Cardinal Dulles Affirms Ministry of Laity

Lay people are called to serve the church’s mission, both by ministry within the church and by apostolate to the world, Cardinal Avery Dulles, S.J., said in a lecture on March 29. While some Catholics would like to restrict the use of the term ministry to what the ordained do, Scripture, tradition and official church documents make the use of the term much broader, the Jesuit theologian said. It is also a mistake to view lay ministry within the churcha necessary support for strong lay apostolate toward the worldas somehow undermining the lay apostolate, he said. Cardinal Dulles, the Laurence J. McGinley professor of religion and society at Jesuit-run Fordham University in New York City, spoke about The Mission of the Laity in his spring McGinley lecture at the university.

Judas Document Does Not Merit Name Gospel

The Gospel of Judas was unimportant to most Christians when it was written hundreds of years ago and it is unimportant today, said a Jesuit professor who has convoked a series of ecumenical studies of the historical Jesus. Gerald O’Collins, S.J., a longtime professor of Christology at Rome’s Pontifical Gregorian University, said this text, like those known as the Gospel of Mary Magdalene and the Gospel of Philip, does not merit the name gospel.’ The National Geographic Society unveiled the document on April 6, releasing English translations of portions of the text. A gospel’ is a literary genreestablished by Matthew, Mark, Luke and Johnfocusing on the life, death and resurrection of Jesus, Father O’Collins said. While including events supposedly related to the life of Jesus, the Gospel of Judas and the others really are texts attempting to bolster the importance of the personalities they are named after, not of Jesus, the priest said. They are not summaries of the good news, he said.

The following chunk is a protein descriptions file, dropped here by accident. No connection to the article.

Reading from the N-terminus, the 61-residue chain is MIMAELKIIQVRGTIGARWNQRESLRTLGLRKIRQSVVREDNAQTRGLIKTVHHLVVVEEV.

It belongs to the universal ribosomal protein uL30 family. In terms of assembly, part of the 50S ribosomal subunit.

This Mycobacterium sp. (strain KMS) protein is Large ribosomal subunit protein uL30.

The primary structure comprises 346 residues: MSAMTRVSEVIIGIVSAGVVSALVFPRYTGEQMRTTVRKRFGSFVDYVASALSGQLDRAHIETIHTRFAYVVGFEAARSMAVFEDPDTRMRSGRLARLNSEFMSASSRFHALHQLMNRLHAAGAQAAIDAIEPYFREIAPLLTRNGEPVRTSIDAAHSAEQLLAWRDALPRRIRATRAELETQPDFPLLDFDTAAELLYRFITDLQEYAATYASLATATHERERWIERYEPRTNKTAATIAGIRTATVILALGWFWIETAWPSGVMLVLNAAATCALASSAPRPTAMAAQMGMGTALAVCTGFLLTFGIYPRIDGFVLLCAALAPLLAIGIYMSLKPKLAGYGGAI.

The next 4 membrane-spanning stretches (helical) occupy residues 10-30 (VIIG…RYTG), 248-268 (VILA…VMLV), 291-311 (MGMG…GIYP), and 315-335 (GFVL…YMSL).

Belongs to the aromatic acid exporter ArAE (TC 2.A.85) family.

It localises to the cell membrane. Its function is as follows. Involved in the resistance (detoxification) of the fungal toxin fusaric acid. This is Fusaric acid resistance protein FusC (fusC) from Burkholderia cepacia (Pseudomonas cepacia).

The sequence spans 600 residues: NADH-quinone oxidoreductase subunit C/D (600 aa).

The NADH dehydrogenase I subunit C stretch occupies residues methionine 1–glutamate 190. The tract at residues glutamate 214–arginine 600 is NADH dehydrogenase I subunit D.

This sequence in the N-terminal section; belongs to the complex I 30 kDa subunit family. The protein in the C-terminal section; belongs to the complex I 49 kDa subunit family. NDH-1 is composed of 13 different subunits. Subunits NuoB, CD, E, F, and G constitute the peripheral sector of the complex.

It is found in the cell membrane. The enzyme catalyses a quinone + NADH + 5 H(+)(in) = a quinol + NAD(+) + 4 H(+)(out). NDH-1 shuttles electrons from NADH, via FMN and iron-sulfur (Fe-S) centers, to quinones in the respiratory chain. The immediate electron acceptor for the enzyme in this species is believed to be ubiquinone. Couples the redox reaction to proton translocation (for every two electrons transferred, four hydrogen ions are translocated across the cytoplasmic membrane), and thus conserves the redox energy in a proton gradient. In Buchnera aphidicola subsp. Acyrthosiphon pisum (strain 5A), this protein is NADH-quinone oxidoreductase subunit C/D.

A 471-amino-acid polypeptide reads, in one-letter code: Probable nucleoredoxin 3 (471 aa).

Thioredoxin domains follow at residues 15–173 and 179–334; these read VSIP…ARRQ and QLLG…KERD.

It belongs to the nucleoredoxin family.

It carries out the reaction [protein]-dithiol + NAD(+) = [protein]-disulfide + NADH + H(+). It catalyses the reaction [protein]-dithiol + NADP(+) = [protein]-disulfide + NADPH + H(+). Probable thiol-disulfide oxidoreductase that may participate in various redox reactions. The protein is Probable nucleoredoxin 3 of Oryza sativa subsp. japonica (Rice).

Cost of Sexual Abuse Now Exceeds $1.5 Billion

The cumulative financial cost to the U.S. Catholic Church for sexual abuse of minors by members of the clergy is now more than $1.5 billion and still climbing. A new report released on March 30 by the U.S. Conference of Catholic Bishops said U.S. dioceses, eparchies (Eastern-rite dioceses) and religious orders spent $467 million last year in settlements, therapy for victims and abusers, attorney fees and other costs related to sexual abuse of minors by priests or deacons. A similar national survey the previous year revealed costs of $158 million. An extensive national study of the U.S. church’s costs related to sexual abuse from 1950 to 2002, completed in early 2004, revealed an amount during that period of at least $573 million. The bishops did no national survey of 2003 costs, but a review of Catholic News Service archives shows that diocesan payments for settlements and victim compensation funds that year ran to more than $180 million.

Pilgrim Cross on Road to 2008 World Youth Day

With the unveiling of a logo, the handing over of a pilgrim cross and the cheers of young Australians, the road to Sydney and World Youth Day 2008 were officially opened at the Vatican. Pope Benedict XVI sent the World Youth Day cross on a two-year trip across Africa and Oceania after a Mass on Passion/Palm Sunday, April 9. Accepting it were young Australians, eager for the spiritual spotlight that will soon begin to swing across their country. With Australian flags unfurled, the young people indulged in some lively celebration after the liturgy in St. Peter’s Square. That was the spirit of Sydney on display, remarked Morris Iemma, premier of the Australian state New South Wales, at a press conference afterward. He predicted that young people would find Sydney the friendliest city and the most welcoming city in the world. Pope Benedict XVI gave the organizers a morale boost when he told pilgrims, See you in Sydney, God willing. When Australia was announced last year as the venue for the next international gathering, there was doubt about whether the pope would make the trip.